NETVSC: Establishing send buffer's GPADL...
NETVSC: Sending NvspMessage1TypeSendSendBuffer...
NETVSC: *** NetVSC channel handshake result - 0 ***
NETVSC: Device 0xf6552e80 mac addr 00155d031a09
NETVSC: Device 0xf6552e80 link state up
VMBUS_DRV: child device (f73a5e34) registered

So, it works. But not without troubles. I’ve still got the physical machine to fall back on, but i sure hope Microsoft will get this to work better.

These issues are the reason why i decided to deploy my private server using ESXi instead of Hyper-V – because i need both Linux and Windows guests.

DPM 2010 hangs at replica creation when backing up Hyper-V VMs

I’ve been playing with DPM 2010 and SCVMM 2008 R2, planning for our new development lab.

I’ve setup a new Hyper-V server on a x3650 M2 (using server core) – i’ve also installed the latest Broadcom NetXtreme II drivers, all the firmware updates, all the best practices you do.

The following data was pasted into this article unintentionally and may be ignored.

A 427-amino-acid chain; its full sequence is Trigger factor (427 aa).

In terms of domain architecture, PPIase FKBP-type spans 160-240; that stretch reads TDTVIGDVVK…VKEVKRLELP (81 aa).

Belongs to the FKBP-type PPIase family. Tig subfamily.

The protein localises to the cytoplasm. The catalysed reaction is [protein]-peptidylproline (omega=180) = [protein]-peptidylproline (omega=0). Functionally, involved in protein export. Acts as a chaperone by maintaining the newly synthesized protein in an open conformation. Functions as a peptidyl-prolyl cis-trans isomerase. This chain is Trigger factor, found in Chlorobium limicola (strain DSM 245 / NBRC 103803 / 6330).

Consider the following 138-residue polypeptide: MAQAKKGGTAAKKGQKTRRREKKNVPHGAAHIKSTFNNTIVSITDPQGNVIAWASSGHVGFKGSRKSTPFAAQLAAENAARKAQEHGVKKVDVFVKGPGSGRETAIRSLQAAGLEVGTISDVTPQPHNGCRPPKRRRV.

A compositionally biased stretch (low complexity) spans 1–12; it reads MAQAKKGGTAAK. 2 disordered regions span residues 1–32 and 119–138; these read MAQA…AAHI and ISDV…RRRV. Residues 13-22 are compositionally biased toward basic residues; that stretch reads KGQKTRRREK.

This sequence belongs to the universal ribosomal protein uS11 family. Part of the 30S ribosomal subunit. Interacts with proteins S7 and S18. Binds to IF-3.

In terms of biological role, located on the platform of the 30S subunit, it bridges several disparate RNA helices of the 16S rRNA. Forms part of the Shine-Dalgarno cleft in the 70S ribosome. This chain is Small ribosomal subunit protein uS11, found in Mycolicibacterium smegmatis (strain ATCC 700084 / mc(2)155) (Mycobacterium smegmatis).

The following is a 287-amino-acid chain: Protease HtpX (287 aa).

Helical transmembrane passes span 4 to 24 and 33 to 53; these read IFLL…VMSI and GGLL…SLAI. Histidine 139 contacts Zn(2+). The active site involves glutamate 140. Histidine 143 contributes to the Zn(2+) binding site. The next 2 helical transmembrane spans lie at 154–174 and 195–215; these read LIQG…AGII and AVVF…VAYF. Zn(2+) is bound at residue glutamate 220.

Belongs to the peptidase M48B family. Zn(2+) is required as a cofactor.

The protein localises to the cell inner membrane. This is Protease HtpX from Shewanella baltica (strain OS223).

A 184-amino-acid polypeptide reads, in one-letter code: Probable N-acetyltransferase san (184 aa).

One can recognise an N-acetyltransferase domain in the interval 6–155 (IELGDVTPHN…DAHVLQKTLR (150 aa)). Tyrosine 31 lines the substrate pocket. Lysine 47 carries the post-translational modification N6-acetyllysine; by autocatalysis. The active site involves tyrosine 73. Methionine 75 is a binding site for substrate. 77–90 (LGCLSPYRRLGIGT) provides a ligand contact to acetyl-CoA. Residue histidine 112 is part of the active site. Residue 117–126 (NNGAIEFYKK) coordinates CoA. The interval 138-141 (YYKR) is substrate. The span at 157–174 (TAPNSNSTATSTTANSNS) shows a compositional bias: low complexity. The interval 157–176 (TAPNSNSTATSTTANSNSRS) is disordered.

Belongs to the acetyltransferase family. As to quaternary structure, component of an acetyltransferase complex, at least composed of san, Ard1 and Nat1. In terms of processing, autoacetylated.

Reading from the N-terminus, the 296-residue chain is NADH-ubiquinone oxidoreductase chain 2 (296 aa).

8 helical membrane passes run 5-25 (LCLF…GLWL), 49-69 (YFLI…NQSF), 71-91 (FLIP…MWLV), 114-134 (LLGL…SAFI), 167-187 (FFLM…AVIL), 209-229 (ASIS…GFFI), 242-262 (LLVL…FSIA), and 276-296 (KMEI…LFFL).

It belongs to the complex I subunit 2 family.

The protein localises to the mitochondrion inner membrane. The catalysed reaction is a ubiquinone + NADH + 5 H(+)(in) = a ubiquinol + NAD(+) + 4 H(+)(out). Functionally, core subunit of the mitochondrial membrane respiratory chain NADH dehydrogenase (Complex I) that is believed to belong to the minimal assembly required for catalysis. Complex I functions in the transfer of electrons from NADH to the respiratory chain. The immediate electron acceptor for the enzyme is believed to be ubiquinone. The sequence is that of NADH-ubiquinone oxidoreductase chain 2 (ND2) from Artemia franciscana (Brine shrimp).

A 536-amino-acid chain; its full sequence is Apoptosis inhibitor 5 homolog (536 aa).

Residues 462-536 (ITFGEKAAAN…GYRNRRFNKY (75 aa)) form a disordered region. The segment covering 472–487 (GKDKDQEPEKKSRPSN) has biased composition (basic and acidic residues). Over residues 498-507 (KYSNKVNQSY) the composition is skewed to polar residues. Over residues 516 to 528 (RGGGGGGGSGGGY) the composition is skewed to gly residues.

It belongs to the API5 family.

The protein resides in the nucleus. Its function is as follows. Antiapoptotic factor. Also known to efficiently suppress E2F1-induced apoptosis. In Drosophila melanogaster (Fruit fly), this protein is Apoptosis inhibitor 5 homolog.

Setting up the machine, transferring VMs from another host (using BITS) worked well and fast, no issues.

And then i installed the DPM agent, started a backup. Two hours later, it was still stuck at “Replica creation in progress”.

I tried reading through the DPM agent logs, through the DPM server logs, looked if DPM created shadow copies (using vssadmin list shadows).

After two hours of fruitless searching (which included restarting everything), i wasn’t any further to a solution.

Well, backup wasn’t working right, but this was just a testing environment, so i decided to do other stuff.

A while later, i ran netstat -t to lookup connections – and also realized that TCP Chimney Offloading was still active. So i disabled it using netsh int tcp set global chimney=disabled. Just a few seconds later, the utilization of the management network adapter jumped to 100% and 5 minutes later, all the VMs were replicated to the DPM server.

So, if you’re having issues with DPM backups being stuck, check the status of your network offloading.